For the past few years, Anthony Walker has been elbows deep in sawdust, perfecting his latest consuming passion.
In his workshop outside Columbia in Blythewood, the luthier — or guitar maker — who goes by Tony, sets up all manner of tools. He sizes up frets and cuts necks from woods like maple or padauk, affixing them to a repurposed folksy cigar box (or maybe one he has made himself). He lays in gleaming, round resonator and electric pickup, wiring it for sonic glory.
Handcrafted cigar box guitars are the main attraction of Southpaw Cigarbox Guitars, Walker’s business. Its name references the left hand he favors while demo-ing his one-of-a-kind string instruments.
He sets up tables at cigar box guitar festivals throughout the Southeast as well as artisan markets — including Columbia’s Soda City Market and Charleston Night Market at the Historic City Market. (He’ll be there on March 26). At these locations, he sells guitars hovering around the higher end of $200, as well as other handmade instruments like dulcimers.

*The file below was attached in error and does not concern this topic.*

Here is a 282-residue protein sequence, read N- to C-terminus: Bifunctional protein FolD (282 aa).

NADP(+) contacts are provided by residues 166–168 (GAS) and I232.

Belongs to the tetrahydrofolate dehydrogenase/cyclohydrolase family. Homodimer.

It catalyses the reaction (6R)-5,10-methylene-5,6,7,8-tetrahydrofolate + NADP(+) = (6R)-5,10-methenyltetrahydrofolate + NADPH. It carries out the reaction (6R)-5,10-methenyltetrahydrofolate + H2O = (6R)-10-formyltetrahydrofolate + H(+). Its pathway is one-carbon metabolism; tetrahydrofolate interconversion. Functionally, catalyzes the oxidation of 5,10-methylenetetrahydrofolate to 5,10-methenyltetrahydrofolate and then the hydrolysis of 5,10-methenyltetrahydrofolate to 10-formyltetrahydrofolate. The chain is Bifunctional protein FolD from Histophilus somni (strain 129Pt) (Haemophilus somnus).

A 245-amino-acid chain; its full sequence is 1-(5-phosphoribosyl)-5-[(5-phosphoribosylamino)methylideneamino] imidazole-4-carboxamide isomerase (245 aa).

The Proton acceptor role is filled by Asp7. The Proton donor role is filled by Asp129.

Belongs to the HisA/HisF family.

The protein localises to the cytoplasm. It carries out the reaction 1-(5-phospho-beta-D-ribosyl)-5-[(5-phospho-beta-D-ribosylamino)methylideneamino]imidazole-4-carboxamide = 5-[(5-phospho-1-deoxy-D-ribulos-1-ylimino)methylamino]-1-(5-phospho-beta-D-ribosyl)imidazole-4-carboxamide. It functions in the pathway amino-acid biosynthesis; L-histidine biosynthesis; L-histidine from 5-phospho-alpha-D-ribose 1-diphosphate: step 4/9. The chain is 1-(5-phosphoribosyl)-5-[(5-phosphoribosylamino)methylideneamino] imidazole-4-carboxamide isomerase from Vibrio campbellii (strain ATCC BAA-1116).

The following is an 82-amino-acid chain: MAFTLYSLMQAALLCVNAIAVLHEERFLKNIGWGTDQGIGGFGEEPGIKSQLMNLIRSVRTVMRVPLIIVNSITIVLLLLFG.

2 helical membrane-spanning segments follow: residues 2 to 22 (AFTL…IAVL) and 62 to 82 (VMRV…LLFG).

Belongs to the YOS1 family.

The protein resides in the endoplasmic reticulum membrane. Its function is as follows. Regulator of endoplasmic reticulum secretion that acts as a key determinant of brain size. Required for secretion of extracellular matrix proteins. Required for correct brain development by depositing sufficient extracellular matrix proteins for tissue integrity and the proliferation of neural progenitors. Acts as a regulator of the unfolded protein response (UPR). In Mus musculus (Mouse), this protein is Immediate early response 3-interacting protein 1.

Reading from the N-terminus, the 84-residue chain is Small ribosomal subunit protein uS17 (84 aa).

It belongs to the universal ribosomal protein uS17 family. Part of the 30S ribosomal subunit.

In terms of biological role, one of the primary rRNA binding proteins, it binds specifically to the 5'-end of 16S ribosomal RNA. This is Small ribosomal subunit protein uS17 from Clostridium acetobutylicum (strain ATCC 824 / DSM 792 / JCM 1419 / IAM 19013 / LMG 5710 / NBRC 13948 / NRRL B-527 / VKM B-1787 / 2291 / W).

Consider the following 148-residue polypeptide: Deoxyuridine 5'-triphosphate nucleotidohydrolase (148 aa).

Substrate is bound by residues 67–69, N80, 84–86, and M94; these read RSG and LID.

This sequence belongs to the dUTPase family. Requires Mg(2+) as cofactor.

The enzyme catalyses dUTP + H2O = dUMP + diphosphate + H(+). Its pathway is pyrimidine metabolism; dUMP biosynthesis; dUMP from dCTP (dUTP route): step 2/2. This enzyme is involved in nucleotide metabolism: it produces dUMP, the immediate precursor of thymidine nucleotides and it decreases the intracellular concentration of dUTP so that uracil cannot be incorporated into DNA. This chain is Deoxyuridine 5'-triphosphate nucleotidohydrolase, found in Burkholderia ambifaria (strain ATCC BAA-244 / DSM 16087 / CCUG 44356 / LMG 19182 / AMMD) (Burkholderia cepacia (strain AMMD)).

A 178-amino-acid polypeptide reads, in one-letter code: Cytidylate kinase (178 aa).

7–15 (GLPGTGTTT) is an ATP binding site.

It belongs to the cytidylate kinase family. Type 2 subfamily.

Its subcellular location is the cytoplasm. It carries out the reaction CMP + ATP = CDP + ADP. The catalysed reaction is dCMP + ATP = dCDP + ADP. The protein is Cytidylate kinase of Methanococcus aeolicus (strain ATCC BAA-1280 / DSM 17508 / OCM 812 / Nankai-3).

Coming out of the pandemic, the demand for his fastidiously cut and cobbled boxes of joy is stronger than ever.
“I can’t build them fast enough,” he said. In our mass-produced, Amazon-addled world, that’s a welcome bit of news.
An instrument for everyone
At a recent holiday market at Baker & Brewer, Walker caught the eye and ear of one prospective customer, who approached his table only to be swarmed by other market goers. The man told Walker he’d be back. He did return, and bought an instrument, too.
That was Danny McBride.
“The Righteous Gemstones” creator and Charleston denizen is certainly not the only big-name enthusiast of cigar box guitars.
In 2012, when Paul McCartney performed with Nirvana on “Saturday Night Live,” he did so on a sleekly varnished wood-and-steel number. A deft online search yields other strumming legends: Keith Richards, Bo Diddley, Jimi Hendrix.